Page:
HOTEL DENVER CELEBRATES 100TH ANNIVERSARY 3

Hotel’s Colorful Past Parallels Glenwood’s History

The fabled Hotel Denver celebrates its 100th birthday on October 17.

For 72 of those years, it has been owned by local families. Since 1991, it has been owned by April and Steven Carver, who have earned the number one ranking among the 23 Glenwood Springs hotels reviewed online at TripAdvisor.com.

“Because historic downtown hotels frequently follow the story line of the town, the Hotel Denver is not just a place to sleep,” says April. “It’s a place to absorb the current culture and colorful past of Glenwood Springs. For the last 24 years, we have reversed the trend of look-alike hotels with look-alike rooms, and we have embraced the hotel’s own authentic past.”

In honor of the hotel’s centennial, April been researching and retelling the hotel’s story at TheHotelDenver.com/News.

That tale begins in 1906 when Italian immigrant Henry Bosco established a bottling company across from the train station. In time, that business would morph into the Star Hotel.

In 1906, the “new” train station  – a red sandstone and brick building built in 1904 to match the architecture of the Hot Springs and Hotel Colorado – was bringing a lot of traffic to town. The wealthy migrated to the river’s north bank, while common folk stayed on the depot side of the river.

The south bank was a happening place. The neighborhood sported brothels, gunslingers and streetwalkers. Nine saloons were open on Seventh Street between and Blake and Cooper, and another 14 could be found within a one-block radius. Thus, when President Taft arrived in his private train car in September 1909, he refused to enter Glenwood’s train station. It was too close to Seventh Street for comfort. (Anxious about the press and his image, the 335-pound Taft also declined exclusive use of the Hot Springs pool, saying, “I’ve found it’s much better for a man of my size not to bathe in public.”)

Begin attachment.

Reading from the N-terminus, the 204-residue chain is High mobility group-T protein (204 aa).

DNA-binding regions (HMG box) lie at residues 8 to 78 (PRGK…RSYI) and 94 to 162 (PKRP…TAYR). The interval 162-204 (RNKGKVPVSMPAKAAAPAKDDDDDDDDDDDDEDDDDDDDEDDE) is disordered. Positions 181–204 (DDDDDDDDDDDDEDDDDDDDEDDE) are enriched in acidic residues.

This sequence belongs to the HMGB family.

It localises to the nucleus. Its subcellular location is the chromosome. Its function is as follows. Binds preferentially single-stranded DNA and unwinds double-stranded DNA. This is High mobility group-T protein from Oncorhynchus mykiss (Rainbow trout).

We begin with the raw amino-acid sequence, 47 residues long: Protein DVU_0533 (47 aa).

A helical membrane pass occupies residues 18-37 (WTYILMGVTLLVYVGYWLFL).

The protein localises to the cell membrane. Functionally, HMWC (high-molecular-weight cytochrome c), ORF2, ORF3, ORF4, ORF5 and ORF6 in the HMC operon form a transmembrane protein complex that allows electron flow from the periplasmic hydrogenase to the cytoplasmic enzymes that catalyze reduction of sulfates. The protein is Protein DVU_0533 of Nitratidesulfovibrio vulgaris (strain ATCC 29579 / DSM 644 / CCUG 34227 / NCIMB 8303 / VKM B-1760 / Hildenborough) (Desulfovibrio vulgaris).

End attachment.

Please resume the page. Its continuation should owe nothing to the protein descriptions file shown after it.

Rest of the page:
In recent years, the Colorado River’s south bank has become a fashionable place in its own right. “Seventh Street and the train station district is a thriving gateway to all the town has to offer,” comments Carver. It’s at the heart of Glenwood’s culinary district, serves as a stopping point for Amtrak’s California Zephyr and is a short stroll from nightlife,  entertainment and sightseeing.

But Seventh Street didn’t turn into a family-friendly destination without struggle. For decades, the place remained wild – a spot frequented by gamblers and gunslingers like Doc Holliday, Kid Curry and later colorful characters.

During the Roaring Twenties, Chicago gangster Diamond Jack Alterie shot a porter at the Hotel Denver. No one knows quite why.  On another occasion, Alterie and a prizefighter named Whitney Hutton argued drunkenly in the lobby. Jack retreated to his room in fear, and came back out with his guns. He mistakenly thought Hutton was in a room, and shot two innocent International Harvester salesmen through the door. After being tried for attempted murder in 1932, Alterie’s was sentenced to either serve five years in prison or leave Colorado. When Diamond Jack chose to leave, it spelled death. In Chicago, he was forced to testify against Al Capone’s brother. He was shot soon after.

Prohibition devastated Seventh Street’s saloons and red light district. Real estate was depressed, and grocery stores and legitimate hotels such as the Star and the Denver Rooms, owned by the Hotel Denver’s other founder, Art Kendrick, soon replaced bars and brothels.

After World War II, Bosco’s nephew Mike, acquired both the Star and Kendrick’s adjacent Denver Rooms, combining them into what we now know as the Hotel Denver.

For a full century, the Hotel Denver has been an anchor and a refuge for Glenwood Springs. As Carver puts it, “When the train brought visitors, businessmen and miners to the young town, the Hotel Denver provided much-needed lodging. It picked up the pieces when prohibition caused riverfront bars to close. The hotel provided jobs when hard times came, and it provided lodging to loved ones of healing WWII servicemen. It continues to anchor the vital Seventh Street hub of activity.”